The Bone Mother
Nominated for the 2017 Scotiabank Giller Award."The Giller longlist includes the first-ever horror novel to be in contention for Canada's most prestigious literary prize." - The Globe and Mail.Three neighboring villages on the Ukrainian/Romanian border are the final refuge for the last of the mythical creatures of Eastern Europe. Now, on the eve of the war that may eradicate their kind—and with the ruthless Night Police descending upon their sanctuary—they tell their stories and confront their destinies.Eerie and unsettling like the best fairy tales, these incisor-sharp portraits of ghosts, witches, sirens, and seers—and the mortals who live at their side and in their thrall—will chill your marrow and tear at your heart.David Demchuk has been writing for theatre, film, television, radio, and other media for more than thirty years. His reviews, essays, interviews and columns have appeared in such magazines as Toronto Life, Xtra, What! Magazine, and the Toronto Star. The Bone Mother is his first novel.

The Bone Mother Details

TitleThe Bone Mother
Author
LanguageEnglish
ReleaseAug 15th, 2017
PublisherChiZine Publications
ISBN-139781771484213
Rating
GenreFantasy, Short Stories, Fiction, Horror, Adult

The Bone Mother Review

  • Sadie Hartmann
    January 1, 1970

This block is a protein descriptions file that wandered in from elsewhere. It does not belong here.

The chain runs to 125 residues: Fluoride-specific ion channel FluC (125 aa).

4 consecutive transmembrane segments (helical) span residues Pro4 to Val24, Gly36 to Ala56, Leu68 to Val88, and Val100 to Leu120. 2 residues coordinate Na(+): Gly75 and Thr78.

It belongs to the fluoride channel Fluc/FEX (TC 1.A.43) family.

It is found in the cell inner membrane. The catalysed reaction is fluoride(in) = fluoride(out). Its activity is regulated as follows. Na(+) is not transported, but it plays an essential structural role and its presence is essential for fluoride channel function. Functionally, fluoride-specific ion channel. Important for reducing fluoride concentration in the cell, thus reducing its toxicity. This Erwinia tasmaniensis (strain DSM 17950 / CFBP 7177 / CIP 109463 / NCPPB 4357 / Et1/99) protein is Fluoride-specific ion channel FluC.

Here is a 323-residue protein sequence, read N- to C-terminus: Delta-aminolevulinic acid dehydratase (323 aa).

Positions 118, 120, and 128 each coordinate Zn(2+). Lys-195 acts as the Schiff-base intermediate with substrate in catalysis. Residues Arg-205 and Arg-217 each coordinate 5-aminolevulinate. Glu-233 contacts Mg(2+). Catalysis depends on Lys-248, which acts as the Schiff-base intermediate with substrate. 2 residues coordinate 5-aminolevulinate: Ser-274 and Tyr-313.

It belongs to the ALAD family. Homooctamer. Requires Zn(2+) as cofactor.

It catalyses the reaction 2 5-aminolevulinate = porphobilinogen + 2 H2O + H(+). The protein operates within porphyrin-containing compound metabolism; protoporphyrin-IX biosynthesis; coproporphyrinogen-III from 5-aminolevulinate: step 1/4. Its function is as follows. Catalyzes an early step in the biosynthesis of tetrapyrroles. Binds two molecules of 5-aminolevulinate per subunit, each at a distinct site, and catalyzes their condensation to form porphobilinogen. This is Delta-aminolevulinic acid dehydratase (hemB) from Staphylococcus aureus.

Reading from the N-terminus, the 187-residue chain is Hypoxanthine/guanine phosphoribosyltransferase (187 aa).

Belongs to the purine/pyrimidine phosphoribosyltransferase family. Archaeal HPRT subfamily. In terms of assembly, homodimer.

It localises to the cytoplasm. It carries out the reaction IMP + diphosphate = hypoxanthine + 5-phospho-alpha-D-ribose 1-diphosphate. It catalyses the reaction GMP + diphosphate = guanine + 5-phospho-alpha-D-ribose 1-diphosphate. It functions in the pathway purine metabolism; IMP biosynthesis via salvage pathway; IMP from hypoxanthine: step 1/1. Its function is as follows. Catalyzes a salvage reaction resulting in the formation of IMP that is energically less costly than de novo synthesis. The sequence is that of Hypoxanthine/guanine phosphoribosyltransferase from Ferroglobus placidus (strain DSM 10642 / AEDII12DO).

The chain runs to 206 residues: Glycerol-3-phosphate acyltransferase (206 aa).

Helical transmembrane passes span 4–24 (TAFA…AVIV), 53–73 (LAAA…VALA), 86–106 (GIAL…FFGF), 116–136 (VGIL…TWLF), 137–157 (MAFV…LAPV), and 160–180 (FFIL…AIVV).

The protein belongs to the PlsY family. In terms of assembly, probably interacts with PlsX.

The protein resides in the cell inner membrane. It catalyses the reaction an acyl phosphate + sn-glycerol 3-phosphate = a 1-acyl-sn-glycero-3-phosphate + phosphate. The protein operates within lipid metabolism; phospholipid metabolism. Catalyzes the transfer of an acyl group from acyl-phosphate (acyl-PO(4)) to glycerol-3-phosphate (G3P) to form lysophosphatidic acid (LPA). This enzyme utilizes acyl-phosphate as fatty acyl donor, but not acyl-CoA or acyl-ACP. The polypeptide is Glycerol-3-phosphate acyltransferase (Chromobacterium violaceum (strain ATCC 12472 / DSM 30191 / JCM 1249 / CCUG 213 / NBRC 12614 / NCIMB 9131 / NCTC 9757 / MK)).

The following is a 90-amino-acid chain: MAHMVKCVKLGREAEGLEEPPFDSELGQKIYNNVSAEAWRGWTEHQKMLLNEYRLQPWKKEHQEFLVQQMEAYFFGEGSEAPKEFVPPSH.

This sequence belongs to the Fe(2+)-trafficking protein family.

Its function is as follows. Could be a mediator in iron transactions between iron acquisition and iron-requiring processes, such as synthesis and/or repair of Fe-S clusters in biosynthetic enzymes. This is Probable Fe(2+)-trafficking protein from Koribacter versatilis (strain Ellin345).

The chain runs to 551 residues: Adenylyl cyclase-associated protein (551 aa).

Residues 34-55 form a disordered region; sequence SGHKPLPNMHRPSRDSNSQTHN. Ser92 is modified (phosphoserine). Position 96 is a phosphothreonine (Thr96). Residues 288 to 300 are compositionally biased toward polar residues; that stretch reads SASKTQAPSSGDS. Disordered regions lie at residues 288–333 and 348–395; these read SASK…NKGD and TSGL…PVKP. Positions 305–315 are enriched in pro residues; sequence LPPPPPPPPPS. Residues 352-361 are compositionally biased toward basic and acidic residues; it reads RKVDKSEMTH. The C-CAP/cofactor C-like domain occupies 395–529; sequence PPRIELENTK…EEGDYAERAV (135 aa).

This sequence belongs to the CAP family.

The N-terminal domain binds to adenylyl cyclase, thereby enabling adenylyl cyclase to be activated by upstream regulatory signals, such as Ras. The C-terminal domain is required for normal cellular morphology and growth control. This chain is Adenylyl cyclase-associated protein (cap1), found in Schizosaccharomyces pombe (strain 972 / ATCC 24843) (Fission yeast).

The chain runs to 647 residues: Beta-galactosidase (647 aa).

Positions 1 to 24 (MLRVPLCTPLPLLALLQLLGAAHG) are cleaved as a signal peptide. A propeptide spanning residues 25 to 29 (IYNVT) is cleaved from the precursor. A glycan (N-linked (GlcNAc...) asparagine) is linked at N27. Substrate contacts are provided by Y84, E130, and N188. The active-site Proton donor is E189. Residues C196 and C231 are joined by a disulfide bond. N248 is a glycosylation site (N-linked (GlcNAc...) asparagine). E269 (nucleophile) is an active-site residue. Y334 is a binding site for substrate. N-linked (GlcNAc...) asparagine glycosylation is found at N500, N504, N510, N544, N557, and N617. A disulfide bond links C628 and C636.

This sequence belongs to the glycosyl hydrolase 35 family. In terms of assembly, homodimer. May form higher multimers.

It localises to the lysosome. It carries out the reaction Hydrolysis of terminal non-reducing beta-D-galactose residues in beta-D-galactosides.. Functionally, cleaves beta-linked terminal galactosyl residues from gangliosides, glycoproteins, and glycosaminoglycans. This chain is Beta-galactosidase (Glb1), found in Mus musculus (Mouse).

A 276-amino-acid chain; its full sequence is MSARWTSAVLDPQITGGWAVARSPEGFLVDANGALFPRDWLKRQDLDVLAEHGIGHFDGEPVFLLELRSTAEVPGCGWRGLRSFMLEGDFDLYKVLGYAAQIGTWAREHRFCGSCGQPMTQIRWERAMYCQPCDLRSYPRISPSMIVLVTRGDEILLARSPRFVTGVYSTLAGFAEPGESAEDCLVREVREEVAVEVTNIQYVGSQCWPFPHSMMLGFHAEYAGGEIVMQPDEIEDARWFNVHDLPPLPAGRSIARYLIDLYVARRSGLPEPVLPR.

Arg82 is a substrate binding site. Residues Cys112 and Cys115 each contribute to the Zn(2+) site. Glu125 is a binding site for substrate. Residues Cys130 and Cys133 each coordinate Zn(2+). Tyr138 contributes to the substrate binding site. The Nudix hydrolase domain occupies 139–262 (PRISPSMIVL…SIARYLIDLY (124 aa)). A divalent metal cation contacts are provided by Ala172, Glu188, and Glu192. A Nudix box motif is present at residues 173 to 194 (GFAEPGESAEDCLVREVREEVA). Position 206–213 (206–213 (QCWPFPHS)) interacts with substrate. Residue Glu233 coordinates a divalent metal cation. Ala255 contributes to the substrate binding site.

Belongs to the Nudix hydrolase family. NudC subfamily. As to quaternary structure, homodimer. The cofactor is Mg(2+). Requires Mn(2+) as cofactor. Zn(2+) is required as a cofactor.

This book is a must have for lovers of horror-especially if you enjoy folklore (creepy, dark folklore!).I'm of Bohemian decent, so the Romani influence and language here was a specific treat for me. This book is a "big picture" story as well as many individual stories which are interconnected and help to develop the big picture. But I don't want to reveal too much because most of the fun is discovering a new author's voice/narrative and style and story for yourself.Some of these stories scared m This book is a must have for lovers of horror-especially if you enjoy folklore (creepy, dark folklore!).I'm of Bohemian decent, so the Romani influence and language here was a specific treat for me. This book is a "big picture" story as well as many individual stories which are interconnected and help to develop the big picture. But I don't want to reveal too much because most of the fun is discovering a new author's voice/narrative and style and story for yourself.Some of these stories scared me so bad! I felt like they got more and more frightening as the book progressed, the pictures even becoming more intense and creepy, until the last picture seriously freaked me out! I didn't want to look at it in bed at 10pm!There was one story, "Ivan" which followed two men as they enter into an abandoned hotel to find the ghost of their Uncle. It was terrifying! I kept telling myself to stop reading because it was late and I'd have to turn the lights off soon.That's the mark of a good horror book!Some of the stories, especially towards the end, were so shocking! I would re-read portions of it because I couldn't believe what I actually just read and too my surprise and horror, the story said exactly what I thought it said! AHHHHHHHH! Nooooooo!!David Demchuk has a wonderful way of storytelling. It feels so real, like these stories are factual accounts of real events as the narrator experienced them-really, really effective way to freak me out, I'll tell you what!I highly, VERY highly recommend this book to all my friends who love to feel unsettled and terrified at night. The perfect Autumn read! Get it!